Editor’s comment: In the wake of recent incidents of fraudulent lending and lack of managerial prudence, the banking system in India is in dire need of structural and policy reforms which would ensure greater transparency and accountability in the credit system. While introducing the Insolvency and Bankruptcy Code 2016 and creating a Bank Investment Company (BIC), to act as a bank-holding company to consolidate all government stakes in PSBs is an attempt towards improving bank governance; the creation of a secondary loan market will help in diversification of risk and mark-to-market valuation of credit, thus leading to greater transparency and data availability.
Issues with bank lending standards and the lack of transparency with bank loans in India is a problem that has been evident for a while. Repeated incidents of lending malpractices tell us that creating transparency and liquidity in the bank loan market in India isn’t a choice but a necessity for the country. Transparency and liquidity, the two much-needed features can be created via a fully functioning and deep secondary market in bank loans in India. While this process will take years to complete, the government must start today.
The fundamental problem with the absence of a secondary bank loan market in India is “moral hazard”. The problem of “moral hazard” leads to some lenders in banks making loans with little or no “skin in the game” with lower lending standards than ideal. To add to the problem, the bank that originates the loan holds on to the entire loan on its balance sheet with little or no transparency about the loan quality.
Poor lending standards are encouraged and discovery of problematic loans is too late in the credit cycle. Invariably a corporate with poor credit can borrow from multiple banks, even as good quality corporates get crowded out of the market. Essentially, a bank loan market with little or no secondary market liquidity in India leads to aggregation of risk with a few banks and very little transparency on loan quality information. This is one of the major reasons for Non-Performing Assets (NPAs) and lending malpractices. Trading in bank loans to some extent is a must to resolve the issue of poor lending standards.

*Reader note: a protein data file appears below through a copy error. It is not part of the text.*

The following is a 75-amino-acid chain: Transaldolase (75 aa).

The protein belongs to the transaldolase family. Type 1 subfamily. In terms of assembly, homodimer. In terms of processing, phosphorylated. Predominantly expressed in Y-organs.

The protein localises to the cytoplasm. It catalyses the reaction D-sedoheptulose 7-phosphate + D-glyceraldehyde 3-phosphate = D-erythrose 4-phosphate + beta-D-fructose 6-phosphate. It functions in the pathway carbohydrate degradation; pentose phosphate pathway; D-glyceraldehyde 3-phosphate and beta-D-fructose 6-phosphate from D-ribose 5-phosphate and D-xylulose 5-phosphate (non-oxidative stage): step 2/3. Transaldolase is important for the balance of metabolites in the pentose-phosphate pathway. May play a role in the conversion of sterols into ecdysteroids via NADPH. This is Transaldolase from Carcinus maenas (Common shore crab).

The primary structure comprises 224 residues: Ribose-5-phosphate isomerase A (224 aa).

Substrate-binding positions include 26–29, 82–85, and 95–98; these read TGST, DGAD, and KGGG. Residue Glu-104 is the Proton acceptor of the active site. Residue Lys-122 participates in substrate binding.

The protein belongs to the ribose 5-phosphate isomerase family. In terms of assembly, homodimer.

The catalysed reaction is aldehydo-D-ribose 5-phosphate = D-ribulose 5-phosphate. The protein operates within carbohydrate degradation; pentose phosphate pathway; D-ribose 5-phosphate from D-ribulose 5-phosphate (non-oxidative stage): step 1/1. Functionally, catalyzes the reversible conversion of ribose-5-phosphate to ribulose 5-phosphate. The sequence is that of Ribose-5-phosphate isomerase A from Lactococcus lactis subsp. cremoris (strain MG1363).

A liquid and deep secondary bank loan market would go a long way in improving lending standards. The lender would have strict regulations in terms of how much of the originated loan they can hold on to their balance sheet. This would induce the lender to maintain higher standards of lending, since they will have to get other investors to partake in the loan eventually.
This is where independent credit rating agencies will have to come in to assist investors in loans to analyse and rate the loans in question. This rating by the third-party rating agency will not only be on the credit of the corporate involved in the loan, but also on the actual loan covenants and collateral involved. A loan specific rating will assist investors to invest in loans made by banks. Such investors investing in the loans will lead to both higher quality lending a well as diversification of risk with each lender holding a smaller proportion of the total risk.
The secondary market in bank loans should start with certain standardized loan formats that can be traded. Eventually the market needs to build on these standardized formats. Once the market gets liquidity, variants of the standardized loan format can be introduced. The aim of the market must be to create a “mark-to- market” for bank loans. In the more developed capital markets independent valuation agencies such as Markit provide month end pricing on loans. Indian policymakers will have to come up with measures such as month end pricing to begin the process of mark-to-marking loans to a secondary market price. This will create data transparency in the market and a demarcation of credit in terms of quality, assisting investors and lenders to gauge credit quality.
The current situation of an opaque market with very little clarity on credit leads to poor lending decisions in a loose credit cycle and penalisation of good borrowers in a poor credit cycle, hence leading to economic losses both ways. Mark-to- market valuation of loans will also ensure that information is priced in by the market in a gradual way, instead of the sudden information spurts in the current situation.
In summary, bank loans must be established as an asset class with greater liquidity. The three features of a standard asset class are a wide investor base, transparent pricing and some level of liquidity. A secondary market will help in diversification of risk and mark-to-market valuation of loans. Both factors will create transparency and data availability, therefore rewarding borrowers with good credit quality and penalising poor credit quality borrowers. A well drafted and effectively implemented secondary bank loan framework will go a long way towards shoring up the banking system in India.
Originally Published in Financial Express